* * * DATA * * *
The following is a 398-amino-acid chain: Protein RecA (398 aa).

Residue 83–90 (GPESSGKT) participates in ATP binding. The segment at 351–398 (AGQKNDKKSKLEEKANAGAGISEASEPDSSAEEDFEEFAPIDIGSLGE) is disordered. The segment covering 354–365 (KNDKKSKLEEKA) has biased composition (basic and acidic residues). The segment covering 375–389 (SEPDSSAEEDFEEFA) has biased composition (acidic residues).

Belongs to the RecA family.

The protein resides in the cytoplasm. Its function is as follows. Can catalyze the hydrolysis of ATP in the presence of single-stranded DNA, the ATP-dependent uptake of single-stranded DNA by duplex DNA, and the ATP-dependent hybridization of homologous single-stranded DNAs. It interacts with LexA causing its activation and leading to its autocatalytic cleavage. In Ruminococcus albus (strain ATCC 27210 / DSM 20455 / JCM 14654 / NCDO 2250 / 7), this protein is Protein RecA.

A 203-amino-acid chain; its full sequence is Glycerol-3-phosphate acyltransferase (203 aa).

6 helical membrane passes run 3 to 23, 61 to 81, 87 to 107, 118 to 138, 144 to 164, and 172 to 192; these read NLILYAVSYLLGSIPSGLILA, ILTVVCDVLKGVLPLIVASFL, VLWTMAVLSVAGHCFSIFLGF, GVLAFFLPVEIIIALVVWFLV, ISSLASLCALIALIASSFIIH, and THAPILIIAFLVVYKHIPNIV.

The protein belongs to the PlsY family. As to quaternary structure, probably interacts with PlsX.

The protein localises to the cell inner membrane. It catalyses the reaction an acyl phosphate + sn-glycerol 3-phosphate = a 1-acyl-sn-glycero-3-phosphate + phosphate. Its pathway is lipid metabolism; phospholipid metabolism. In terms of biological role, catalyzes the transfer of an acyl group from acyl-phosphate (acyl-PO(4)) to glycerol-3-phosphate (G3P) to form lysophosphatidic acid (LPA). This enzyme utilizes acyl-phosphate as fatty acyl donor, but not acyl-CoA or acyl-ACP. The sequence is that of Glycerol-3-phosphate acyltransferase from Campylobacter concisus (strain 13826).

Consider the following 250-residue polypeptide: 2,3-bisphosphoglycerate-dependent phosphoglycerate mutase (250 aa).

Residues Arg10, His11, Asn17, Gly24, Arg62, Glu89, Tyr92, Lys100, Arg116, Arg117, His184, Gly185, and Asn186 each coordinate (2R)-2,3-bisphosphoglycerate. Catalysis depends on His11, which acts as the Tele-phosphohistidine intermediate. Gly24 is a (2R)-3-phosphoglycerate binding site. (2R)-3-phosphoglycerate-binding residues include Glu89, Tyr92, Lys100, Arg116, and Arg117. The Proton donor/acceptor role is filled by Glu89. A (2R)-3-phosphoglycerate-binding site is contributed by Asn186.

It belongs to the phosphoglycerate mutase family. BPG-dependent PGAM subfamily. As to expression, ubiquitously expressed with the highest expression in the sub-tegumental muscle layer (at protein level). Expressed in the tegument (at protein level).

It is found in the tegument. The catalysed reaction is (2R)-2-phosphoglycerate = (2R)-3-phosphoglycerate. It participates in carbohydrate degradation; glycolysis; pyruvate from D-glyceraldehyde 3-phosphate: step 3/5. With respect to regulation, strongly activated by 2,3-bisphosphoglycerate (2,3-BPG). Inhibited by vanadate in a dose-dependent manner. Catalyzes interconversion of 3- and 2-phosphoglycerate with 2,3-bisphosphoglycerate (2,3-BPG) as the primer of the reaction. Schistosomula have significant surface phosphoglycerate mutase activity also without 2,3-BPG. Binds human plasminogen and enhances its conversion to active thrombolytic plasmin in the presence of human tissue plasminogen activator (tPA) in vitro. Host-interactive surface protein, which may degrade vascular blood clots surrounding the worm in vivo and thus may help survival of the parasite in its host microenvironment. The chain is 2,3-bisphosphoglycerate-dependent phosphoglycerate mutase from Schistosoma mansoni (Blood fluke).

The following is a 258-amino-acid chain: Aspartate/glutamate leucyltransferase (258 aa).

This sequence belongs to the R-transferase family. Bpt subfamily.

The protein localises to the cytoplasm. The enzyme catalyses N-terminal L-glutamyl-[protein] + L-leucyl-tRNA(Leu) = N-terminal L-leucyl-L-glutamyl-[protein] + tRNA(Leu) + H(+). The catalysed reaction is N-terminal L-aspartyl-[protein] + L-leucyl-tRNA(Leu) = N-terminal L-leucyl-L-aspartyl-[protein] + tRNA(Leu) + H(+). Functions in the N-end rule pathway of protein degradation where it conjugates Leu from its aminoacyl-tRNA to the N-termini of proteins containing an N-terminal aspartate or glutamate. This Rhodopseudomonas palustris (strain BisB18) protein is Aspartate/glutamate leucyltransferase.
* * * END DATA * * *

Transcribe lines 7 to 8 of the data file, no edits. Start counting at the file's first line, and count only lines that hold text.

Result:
The protein belongs to the PlsY family. As to quaternary structure, probably interacts with PlsX.

The protein localises to the cell inner membrane. It catalyses the reaction an acyl phosphate + sn-glycerol 3-phosphate = a 1-acyl-sn-glycero-3-phosphate + phosphate. Its pathway is lipid metabolism; phospholipid metabolism. In terms of biological role, catalyzes the transfer of an acyl group from acyl-phosphate (acyl-PO(4)) to glycerol-3-phosphate (G3P) to form lysophosphatidic acid (LPA). This enzyme utilizes acyl-phosphate as fatty acyl donor, but not acyl-CoA or acyl-ACP. The sequence is that of Glycerol-3-phosphate acyltransferase from Campylobacter concisus (strain 13826).